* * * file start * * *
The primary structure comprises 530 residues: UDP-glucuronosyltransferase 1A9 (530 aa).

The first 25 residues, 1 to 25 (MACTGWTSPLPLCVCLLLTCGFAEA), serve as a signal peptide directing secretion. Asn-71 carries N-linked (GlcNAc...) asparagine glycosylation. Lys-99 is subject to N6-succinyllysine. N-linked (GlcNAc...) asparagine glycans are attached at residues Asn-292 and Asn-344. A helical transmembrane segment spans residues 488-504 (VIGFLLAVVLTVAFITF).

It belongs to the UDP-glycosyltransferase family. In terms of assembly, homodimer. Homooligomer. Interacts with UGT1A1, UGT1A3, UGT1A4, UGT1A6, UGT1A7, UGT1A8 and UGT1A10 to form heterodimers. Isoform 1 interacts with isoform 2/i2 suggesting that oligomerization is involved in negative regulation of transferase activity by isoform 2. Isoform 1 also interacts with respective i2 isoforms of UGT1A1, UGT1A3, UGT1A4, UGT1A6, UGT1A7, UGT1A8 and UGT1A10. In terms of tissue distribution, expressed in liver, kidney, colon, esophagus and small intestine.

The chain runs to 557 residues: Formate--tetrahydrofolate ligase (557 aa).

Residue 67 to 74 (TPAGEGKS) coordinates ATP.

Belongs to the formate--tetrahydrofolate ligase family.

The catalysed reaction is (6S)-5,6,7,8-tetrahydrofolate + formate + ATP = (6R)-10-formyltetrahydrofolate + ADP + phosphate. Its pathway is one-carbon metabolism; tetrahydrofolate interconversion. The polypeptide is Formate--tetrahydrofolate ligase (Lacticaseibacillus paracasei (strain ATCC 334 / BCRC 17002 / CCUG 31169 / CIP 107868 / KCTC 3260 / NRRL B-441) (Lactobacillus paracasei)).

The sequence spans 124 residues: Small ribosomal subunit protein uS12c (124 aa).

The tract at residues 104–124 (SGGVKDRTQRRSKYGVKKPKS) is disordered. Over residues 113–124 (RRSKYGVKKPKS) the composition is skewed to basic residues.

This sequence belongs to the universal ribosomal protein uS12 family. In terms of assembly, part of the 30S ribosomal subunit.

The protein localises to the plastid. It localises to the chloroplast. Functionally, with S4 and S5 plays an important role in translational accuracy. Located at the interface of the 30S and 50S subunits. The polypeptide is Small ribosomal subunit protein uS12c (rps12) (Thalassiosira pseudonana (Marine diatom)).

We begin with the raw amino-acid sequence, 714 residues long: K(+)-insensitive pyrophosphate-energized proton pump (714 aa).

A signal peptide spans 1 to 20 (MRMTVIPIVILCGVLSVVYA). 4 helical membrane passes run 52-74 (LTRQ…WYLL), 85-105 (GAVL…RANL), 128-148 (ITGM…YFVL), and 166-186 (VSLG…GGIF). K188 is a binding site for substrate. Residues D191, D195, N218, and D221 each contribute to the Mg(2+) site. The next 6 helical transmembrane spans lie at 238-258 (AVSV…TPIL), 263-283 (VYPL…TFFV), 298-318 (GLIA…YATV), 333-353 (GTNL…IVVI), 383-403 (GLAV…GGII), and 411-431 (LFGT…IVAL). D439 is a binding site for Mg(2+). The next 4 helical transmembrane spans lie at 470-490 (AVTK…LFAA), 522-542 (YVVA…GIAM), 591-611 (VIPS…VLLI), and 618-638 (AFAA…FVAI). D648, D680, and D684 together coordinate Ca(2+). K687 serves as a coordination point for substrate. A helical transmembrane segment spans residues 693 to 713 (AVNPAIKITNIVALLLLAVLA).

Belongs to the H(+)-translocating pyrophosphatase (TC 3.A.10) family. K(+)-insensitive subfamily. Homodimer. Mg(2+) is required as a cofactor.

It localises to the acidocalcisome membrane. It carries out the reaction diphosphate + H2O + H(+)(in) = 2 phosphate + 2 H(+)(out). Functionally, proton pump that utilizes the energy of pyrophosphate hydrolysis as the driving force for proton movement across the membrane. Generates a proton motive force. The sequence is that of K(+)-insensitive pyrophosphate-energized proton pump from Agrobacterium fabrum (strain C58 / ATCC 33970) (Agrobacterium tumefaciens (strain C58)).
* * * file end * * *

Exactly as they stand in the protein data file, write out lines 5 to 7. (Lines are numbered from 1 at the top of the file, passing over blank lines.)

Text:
Residue 67 to 74 (TPAGEGKS) coordinates ATP.

Belongs to the formate--tetrahydrofolate ligase family.

The catalysed reaction is (6S)-5,6,7,8-tetrahydrofolate + formate + ATP = (6R)-10-formyltetrahydrofolate + ADP + phosphate. Its pathway is one-carbon metabolism; tetrahydrofolate interconversion. The polypeptide is Formate--tetrahydrofolate ligase (Lacticaseibacillus paracasei (strain ATCC 334 / BCRC 17002 / CCUG 31169 / CIP 107868 / KCTC 3260 / NRRL B-441) (Lactobacillus paracasei)).